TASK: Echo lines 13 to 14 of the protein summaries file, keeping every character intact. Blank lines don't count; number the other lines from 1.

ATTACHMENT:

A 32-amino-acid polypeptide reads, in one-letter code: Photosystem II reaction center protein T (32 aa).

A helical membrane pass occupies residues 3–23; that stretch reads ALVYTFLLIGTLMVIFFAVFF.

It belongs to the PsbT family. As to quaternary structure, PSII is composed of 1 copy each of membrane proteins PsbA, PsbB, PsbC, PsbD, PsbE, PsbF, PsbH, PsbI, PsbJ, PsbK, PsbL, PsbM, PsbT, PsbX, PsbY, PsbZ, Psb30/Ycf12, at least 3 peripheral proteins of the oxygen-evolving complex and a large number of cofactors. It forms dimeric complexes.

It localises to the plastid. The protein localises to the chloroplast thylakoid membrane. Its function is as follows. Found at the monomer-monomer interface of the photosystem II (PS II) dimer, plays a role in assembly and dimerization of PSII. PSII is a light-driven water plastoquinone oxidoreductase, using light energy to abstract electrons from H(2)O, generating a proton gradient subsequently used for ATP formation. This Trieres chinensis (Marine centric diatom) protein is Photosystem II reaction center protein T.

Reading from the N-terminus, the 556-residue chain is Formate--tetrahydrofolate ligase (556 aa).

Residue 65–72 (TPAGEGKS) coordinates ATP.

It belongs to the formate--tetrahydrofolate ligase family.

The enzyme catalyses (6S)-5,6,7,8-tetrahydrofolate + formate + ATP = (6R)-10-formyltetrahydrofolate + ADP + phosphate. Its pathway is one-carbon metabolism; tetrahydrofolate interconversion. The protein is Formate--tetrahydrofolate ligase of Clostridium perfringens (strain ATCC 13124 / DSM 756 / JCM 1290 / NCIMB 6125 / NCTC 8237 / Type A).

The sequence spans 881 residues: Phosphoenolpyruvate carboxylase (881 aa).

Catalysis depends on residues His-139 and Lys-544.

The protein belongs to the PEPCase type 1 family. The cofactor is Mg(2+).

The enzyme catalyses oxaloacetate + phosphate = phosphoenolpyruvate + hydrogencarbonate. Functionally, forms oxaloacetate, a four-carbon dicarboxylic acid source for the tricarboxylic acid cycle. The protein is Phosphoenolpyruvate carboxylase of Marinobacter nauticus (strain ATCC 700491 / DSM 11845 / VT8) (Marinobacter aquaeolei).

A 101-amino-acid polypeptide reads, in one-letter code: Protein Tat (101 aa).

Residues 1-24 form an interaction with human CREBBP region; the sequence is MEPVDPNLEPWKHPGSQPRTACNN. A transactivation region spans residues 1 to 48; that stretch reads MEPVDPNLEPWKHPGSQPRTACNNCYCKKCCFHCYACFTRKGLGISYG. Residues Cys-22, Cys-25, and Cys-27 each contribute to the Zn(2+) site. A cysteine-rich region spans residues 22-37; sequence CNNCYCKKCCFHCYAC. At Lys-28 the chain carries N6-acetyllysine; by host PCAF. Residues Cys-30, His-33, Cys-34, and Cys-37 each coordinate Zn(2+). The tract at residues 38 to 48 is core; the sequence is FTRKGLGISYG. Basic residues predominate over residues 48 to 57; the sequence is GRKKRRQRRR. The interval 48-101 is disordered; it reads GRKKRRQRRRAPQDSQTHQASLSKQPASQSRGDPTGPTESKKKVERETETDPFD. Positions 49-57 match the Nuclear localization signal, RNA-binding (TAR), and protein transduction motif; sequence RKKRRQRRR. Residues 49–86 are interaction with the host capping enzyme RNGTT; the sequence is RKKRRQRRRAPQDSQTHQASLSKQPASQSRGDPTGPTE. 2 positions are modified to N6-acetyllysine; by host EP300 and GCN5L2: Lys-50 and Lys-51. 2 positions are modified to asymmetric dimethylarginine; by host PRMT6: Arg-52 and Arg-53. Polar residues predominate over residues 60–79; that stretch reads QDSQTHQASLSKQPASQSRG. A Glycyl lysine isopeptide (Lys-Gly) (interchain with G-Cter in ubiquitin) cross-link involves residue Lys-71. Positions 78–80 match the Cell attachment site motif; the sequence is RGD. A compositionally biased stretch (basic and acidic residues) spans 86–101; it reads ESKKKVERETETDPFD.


A 101-amino-acid polypeptide reads, in one-letter code: Protein Tat (101 aa).

Residues 1-24 form an interaction with human CREBBP region; the sequence is MEPVDPNLEPWKHPGSQPRTACNN. A transactivation region spans residues 1 to 48; that stretch reads MEPVDPNLEPWKHPGSQPRTACNNCYCKKCCFHCYACFTRKGLGISYG. Residues Cys-22, Cys-25, and Cys-27 each contribute to the Zn(2+) site. A cysteine-rich region spans residues 22-37; sequence CNNCYCKKCCFHCYAC. At Lys-28 the chain carries N6-acetyllysine; by host PCAF. Residues Cys-30, His-33, Cys-34, and Cys-37 each coordinate Zn(2+). The tract at residues 38 to 48 is core; the sequence is FTRKGLGISYG. Basic residues predominate over residues 48 to 57; the sequence is GRKKRRQRRR. The interval 48-101 is disordered; it reads GRKKRRQRRRAPQDSQTHQASLSKQPASQSRGDPTGPTESKKKVERETETDPFD. Positions 49-57 match the Nuclear localization signal, RNA-binding (TAR), and protein transduction motif; sequence RKKRRQRRR. Residues 49–86 are interaction with the host capping enzyme RNGTT; the sequence is RKKRRQRRRAPQDSQTHQASLSKQPASQSRGDPTGPTE. 2 positions are modified to N6-acetyllysine; by host EP300 and GCN5L2: Lys-50 and Lys-51. 2 positions are modified to asymmetric dimethylarginine; by host PRMT6: Arg-52 and Arg-53. Polar residues predominate over residues 60–79; that stretch reads QDSQTHQASLSKQPASQSRG. A Glycyl lysine isopeptide (Lys-Gly) (interchain with G-Cter in ubiquitin) cross-link involves residue Lys-71. Positions 78–80 match the Cell attachment site motif; the sequence is RGD. A compositionally biased stretch (basic and acidic residues) spans 86–101; it reads ESKKKVERETETDPFD.